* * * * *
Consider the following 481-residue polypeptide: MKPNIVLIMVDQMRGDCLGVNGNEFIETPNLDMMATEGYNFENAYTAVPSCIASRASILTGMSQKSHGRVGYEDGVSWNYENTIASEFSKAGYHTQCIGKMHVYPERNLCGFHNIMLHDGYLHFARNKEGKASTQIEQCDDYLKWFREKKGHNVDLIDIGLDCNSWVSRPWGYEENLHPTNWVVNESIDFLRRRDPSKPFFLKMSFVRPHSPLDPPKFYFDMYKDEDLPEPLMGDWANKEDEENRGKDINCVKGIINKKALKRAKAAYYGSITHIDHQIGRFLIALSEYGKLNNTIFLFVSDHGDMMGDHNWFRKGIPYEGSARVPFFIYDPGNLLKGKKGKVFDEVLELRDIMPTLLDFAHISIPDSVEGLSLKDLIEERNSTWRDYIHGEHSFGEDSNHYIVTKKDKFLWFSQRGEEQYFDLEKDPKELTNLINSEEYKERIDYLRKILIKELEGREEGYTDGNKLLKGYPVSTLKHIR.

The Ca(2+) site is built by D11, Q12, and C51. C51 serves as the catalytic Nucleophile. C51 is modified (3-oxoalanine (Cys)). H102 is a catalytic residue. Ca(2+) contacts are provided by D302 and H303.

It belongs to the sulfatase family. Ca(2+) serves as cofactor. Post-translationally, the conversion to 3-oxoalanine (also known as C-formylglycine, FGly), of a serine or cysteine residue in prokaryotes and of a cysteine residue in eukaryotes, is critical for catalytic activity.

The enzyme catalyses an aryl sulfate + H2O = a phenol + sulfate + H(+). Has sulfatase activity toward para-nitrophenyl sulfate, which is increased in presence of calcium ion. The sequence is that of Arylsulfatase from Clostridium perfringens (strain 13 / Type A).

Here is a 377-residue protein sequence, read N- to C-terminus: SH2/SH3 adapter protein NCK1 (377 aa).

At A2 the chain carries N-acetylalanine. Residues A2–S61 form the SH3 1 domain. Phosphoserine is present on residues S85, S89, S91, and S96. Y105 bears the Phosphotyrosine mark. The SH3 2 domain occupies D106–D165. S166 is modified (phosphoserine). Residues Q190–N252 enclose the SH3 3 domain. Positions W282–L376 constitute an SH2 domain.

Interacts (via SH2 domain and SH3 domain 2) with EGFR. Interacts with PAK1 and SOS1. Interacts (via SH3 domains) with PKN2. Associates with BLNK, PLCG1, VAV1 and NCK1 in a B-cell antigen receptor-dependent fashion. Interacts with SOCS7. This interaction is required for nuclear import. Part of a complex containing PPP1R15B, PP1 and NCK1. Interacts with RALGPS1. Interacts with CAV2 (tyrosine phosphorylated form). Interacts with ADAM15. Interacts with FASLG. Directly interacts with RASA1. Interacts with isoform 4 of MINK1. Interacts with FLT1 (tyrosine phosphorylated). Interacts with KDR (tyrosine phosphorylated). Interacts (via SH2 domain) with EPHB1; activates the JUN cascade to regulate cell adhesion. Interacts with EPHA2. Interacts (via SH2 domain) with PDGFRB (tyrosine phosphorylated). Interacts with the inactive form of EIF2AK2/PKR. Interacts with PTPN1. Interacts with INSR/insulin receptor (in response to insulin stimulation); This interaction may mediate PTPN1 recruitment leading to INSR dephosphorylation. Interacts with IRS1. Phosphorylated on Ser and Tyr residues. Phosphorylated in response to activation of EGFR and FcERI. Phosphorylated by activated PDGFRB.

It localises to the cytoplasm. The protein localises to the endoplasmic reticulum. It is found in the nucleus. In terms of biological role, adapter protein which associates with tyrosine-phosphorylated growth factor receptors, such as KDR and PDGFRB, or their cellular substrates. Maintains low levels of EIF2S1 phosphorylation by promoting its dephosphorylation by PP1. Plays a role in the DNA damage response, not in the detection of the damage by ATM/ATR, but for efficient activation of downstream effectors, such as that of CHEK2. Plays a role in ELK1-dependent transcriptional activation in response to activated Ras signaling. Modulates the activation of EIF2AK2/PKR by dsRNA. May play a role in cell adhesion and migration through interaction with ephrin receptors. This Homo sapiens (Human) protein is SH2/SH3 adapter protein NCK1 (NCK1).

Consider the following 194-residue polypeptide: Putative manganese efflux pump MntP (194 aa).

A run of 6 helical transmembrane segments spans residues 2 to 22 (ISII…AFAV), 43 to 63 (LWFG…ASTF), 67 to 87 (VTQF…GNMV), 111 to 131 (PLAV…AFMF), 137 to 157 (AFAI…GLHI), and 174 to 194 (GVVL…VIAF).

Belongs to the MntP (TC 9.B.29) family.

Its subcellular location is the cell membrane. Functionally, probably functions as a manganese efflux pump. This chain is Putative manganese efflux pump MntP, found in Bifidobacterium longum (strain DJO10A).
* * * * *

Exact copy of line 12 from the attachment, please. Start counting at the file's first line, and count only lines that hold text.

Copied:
Its subcellular location is the cell membrane. Functionally, probably functions as a manganese efflux pump. This chain is Putative manganese efflux pump MntP, found in Bifidobacterium longum (strain DJO10A).